The Social Guard publishes its semi-annual rankings of MKs after the end of the winter session last week. The Joint List finished ahead of the Zionist Union and came in second place, after MERETZ; Kahlon’s Kulanu party is the most socially-minded party in the cabinet; Several of the contenders in the race to become head of Labor party are the least socially-minded in the opposition; Some MKs who finished among the last, even voted against legislation bills they proposed themselves.
MK Stav Shaffir (Zionist Union) finished in first place in the Social Guard’s Social Index ( Knesset winter session, 2017). Shaffir is the first woman to ever be ranked first in the Social Index. Shaffir takes the place of her Labor party colleague MK Itzik Shmuli. After topping the chart three times in a row, this time Shmuli finished in third place.
Three Arab MKs at the top of the Social Index
MK Dov Khenin from the Joint List is ranked in second place among the opposition MKs. Three other MKs from the Joint List – Yousef Jabareen, Abdullah Abu Ma’aruf and Abd al-Hakim Hajj Yahya – are among the first ten for the first time. Until the last Social Index, Khenin was the only MK from the Joint List who made it to the first ten. Other MKs who topped the list are Michal Rozin (MERETZ), Nachman Shai and Hilik Bar (Zionist Union). Yesh Atid’s MIckey Levy, who finished 3rd in the last Social Index came in 17th place this time. Haim Jelin finished first among the MKs of Yesh Atid, in 13th place.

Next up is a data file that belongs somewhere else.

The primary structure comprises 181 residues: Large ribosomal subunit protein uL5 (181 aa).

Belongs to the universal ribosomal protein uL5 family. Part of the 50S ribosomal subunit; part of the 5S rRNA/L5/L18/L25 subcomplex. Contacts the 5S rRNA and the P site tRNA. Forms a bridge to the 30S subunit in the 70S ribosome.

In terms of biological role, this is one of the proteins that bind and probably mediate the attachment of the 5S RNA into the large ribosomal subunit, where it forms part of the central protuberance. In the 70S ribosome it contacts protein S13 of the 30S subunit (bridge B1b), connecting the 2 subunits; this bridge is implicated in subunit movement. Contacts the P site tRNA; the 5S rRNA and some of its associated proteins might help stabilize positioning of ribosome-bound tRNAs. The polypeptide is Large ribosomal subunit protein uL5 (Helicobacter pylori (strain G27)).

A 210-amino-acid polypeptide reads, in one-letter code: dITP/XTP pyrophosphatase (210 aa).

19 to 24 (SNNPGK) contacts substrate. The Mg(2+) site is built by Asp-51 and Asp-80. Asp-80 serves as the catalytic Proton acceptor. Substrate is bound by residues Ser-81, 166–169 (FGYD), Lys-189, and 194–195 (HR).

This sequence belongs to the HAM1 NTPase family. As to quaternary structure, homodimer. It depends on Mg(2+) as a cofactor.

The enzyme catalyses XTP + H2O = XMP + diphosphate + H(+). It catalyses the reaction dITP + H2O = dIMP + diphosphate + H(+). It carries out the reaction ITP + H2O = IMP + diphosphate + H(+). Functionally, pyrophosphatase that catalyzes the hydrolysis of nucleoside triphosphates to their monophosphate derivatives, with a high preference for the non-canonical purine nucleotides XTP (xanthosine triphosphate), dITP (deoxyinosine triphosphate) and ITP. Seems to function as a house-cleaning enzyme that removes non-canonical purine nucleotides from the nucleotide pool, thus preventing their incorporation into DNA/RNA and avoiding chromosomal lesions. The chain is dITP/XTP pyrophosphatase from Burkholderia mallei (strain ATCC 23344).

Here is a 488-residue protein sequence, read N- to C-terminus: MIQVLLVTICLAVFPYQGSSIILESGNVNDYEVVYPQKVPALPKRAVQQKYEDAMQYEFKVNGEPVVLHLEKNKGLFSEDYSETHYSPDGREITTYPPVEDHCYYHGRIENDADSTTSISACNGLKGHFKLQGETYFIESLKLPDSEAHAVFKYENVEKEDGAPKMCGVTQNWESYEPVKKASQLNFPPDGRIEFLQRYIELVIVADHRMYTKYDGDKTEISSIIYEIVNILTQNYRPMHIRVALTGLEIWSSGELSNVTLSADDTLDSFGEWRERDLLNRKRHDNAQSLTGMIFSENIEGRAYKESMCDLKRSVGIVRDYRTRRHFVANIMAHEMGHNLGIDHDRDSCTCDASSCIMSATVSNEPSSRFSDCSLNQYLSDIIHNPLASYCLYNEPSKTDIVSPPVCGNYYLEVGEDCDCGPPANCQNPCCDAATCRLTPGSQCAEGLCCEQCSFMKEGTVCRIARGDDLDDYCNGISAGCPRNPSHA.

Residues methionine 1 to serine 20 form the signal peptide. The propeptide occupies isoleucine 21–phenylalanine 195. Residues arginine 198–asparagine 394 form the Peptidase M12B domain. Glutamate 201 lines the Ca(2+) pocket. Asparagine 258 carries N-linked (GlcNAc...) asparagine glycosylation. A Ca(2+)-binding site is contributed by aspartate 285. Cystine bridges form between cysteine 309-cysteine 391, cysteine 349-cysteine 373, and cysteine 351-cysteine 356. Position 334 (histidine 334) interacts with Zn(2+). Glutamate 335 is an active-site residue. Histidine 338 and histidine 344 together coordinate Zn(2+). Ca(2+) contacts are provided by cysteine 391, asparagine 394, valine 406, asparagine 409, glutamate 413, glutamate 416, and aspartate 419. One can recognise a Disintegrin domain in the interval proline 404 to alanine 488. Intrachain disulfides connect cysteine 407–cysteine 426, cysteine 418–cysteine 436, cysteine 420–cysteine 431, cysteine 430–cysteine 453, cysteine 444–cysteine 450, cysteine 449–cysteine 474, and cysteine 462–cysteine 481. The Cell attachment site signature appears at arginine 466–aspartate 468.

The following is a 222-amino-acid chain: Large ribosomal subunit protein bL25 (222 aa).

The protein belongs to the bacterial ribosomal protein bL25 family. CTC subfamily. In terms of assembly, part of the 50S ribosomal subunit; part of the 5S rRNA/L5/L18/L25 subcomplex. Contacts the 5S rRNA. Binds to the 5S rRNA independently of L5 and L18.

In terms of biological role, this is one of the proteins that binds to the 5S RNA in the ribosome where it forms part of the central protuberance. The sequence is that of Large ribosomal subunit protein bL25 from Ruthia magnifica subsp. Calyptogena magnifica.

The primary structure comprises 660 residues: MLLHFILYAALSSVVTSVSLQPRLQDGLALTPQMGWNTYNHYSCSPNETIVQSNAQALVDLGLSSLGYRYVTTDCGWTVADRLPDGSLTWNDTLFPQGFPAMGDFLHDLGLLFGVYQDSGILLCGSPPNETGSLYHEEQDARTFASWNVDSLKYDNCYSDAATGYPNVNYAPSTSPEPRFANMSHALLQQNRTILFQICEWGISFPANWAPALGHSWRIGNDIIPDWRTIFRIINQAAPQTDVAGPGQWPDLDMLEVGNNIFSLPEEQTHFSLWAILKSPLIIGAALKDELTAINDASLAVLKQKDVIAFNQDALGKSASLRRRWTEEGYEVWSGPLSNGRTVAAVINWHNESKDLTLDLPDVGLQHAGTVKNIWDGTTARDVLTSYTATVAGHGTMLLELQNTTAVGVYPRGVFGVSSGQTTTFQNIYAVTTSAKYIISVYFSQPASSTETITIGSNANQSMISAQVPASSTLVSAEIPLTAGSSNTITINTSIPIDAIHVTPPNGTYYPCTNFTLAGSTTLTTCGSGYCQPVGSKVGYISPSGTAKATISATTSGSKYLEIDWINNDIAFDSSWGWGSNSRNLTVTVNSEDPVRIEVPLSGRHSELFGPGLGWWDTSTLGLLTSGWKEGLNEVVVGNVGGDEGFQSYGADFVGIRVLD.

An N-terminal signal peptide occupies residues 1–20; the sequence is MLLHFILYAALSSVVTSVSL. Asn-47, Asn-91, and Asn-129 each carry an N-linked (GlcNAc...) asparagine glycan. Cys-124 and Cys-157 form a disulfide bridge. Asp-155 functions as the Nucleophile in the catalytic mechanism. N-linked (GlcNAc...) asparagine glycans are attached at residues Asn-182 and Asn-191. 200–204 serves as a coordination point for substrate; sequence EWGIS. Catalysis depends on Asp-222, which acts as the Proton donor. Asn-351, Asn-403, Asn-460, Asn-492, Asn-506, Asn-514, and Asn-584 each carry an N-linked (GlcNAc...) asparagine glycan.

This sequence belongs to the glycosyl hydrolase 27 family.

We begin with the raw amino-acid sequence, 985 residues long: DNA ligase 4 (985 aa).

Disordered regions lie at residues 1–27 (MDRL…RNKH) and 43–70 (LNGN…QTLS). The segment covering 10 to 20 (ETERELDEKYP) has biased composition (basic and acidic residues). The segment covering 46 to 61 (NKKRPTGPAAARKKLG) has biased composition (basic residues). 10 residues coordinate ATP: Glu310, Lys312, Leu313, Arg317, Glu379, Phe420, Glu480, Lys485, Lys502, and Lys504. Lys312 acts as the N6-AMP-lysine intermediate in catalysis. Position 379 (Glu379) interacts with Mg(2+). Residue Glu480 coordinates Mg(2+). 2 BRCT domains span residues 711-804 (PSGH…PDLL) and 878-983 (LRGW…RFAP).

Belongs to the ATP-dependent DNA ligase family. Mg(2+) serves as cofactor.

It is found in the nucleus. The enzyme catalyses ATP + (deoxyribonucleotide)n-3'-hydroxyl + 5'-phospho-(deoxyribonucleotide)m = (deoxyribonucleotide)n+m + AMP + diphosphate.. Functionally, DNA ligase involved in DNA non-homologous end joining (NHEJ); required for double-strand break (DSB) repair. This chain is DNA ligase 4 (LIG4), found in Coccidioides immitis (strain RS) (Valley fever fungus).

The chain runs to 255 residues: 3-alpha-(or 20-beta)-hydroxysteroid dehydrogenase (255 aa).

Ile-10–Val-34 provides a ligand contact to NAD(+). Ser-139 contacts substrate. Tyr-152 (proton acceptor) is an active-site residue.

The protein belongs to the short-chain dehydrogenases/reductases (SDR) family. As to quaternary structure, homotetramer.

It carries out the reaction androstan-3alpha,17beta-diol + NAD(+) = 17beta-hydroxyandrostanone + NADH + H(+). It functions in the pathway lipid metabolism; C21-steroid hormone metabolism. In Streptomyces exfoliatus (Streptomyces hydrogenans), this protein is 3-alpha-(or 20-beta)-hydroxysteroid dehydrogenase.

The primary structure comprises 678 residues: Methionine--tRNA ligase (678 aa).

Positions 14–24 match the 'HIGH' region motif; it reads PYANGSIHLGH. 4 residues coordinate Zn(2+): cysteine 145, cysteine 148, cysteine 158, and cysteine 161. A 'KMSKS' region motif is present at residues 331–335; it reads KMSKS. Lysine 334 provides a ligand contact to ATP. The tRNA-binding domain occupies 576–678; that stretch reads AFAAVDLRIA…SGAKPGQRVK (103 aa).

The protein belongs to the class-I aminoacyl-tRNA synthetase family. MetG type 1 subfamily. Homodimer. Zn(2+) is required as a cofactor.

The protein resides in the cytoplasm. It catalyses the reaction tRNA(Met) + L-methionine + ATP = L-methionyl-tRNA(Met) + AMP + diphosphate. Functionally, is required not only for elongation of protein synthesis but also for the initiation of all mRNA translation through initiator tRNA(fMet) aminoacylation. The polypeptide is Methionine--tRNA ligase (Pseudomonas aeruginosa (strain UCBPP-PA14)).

MERETZ finished in first place among the parties, like it did most times before. In second place came the Joint List, showing a great improvement compared to its past performance. Behind it, in third place by a small margin, is the Zionist Union, who has thus far always beenone of the two most socially-minded parties. In last place among the opposition parties we find Yesh Atid, which suffered mostly from low attendance of its MKs in assembly votes.
MKs from coalition parties are usually ranked lower overall than MKs from the opposition due to coalition discipline. Despite that, The MKs of Kulanu party voted in a much more socially minded manner than MKs from other parties.
MK Meirav Ben-Ari from Kulanu topped the list of coalition MKs for the third time in a row, and did so by a large margin. For example, Ben-Ari voted in favor of lowering the age of education for disabled children to 3 years of age, extending entitlements for caregiving allowance, and giving monetary stipends to women in shelters. Her colleagues from Kulanu, Tali Ploskov and Akram Hasson, finished in second and third places, ahead of MKs from any other parties in the coalition. Ploskov supported, for example, the affordable housing bill, and Hasson voted in favor of expanding insurers’ liability for the insured. Among the most socially minded MKs in the coalition we also find another representative of the Druze community, MK Hamad Amar (Israel Beitenu), who also voted in a more socially minded manner than most others.